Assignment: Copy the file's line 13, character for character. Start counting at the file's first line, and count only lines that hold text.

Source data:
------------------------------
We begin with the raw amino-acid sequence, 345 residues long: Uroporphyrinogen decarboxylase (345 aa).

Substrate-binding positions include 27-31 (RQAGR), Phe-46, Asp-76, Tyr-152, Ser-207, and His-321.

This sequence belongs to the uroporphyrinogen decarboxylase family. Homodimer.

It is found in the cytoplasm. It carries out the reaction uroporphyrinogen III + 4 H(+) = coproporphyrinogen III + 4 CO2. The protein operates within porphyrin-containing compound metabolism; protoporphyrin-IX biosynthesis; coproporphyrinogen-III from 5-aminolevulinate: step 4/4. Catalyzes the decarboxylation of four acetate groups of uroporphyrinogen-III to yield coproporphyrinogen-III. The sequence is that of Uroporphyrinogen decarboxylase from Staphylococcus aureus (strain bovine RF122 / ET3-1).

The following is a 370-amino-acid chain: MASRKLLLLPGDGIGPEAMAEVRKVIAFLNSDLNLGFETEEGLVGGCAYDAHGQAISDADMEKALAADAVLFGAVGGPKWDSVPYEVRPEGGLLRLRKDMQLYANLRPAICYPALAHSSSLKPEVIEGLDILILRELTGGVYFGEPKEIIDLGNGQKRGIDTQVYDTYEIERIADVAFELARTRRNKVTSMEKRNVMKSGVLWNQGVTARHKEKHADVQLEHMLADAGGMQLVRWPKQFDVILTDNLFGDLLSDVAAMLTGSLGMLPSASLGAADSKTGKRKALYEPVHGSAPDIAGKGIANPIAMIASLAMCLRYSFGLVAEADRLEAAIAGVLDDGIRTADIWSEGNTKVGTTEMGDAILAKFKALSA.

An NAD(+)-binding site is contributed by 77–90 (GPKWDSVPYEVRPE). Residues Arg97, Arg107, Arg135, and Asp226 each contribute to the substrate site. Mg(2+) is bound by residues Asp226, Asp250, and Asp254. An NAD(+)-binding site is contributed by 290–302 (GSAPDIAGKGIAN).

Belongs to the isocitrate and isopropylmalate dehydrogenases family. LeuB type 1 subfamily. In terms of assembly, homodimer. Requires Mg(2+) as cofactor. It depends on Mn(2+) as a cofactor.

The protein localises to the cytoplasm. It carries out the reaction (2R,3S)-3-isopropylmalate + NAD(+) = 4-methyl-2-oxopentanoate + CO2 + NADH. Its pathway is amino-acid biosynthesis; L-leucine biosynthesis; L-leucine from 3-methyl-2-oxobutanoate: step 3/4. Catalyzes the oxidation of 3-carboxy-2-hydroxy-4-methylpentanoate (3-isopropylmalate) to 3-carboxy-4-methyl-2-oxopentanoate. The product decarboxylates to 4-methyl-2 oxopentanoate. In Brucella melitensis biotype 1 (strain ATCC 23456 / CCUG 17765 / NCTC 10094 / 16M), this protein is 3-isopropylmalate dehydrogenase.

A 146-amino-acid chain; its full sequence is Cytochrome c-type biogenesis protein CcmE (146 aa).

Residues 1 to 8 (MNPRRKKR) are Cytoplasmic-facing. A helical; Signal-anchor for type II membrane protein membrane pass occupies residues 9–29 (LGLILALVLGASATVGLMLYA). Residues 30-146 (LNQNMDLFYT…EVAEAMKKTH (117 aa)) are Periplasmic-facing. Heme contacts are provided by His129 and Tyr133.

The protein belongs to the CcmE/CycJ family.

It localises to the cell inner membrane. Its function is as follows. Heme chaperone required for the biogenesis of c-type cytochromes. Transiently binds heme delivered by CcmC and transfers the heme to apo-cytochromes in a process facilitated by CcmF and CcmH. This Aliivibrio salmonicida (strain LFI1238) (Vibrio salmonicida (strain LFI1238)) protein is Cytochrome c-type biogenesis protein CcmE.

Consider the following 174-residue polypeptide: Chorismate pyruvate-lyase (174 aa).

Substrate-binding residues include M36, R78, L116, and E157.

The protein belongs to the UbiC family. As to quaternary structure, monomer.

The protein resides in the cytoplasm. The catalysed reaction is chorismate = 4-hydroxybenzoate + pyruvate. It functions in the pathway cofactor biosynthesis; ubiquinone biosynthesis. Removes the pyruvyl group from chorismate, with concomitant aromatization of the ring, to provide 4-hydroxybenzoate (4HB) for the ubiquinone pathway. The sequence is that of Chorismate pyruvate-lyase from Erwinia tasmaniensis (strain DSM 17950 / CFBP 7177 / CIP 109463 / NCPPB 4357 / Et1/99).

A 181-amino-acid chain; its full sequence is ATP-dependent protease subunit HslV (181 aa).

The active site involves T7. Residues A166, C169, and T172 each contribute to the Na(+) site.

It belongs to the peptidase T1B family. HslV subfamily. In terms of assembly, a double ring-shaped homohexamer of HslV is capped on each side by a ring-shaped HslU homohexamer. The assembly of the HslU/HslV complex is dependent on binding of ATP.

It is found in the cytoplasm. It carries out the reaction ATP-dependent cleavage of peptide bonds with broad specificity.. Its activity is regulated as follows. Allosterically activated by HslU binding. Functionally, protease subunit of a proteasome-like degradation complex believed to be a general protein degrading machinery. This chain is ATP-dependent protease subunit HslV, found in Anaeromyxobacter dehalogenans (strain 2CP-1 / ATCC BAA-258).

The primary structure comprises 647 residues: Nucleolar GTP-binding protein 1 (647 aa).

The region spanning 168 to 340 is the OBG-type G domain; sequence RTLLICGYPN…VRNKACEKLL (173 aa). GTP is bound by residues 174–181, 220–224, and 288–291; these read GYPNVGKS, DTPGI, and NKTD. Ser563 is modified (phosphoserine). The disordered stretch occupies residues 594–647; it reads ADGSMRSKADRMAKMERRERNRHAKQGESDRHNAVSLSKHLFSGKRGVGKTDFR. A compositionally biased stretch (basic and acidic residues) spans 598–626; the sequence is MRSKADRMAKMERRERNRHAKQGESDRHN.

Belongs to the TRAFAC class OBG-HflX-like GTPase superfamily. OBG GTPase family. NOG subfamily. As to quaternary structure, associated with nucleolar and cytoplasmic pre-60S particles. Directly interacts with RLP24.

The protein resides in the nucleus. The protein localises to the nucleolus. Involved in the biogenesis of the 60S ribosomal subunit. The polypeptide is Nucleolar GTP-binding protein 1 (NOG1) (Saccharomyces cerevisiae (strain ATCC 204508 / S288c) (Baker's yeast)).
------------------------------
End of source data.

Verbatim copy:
Consider the following 174-residue polypeptide: Chorismate pyruvate-lyase (174 aa).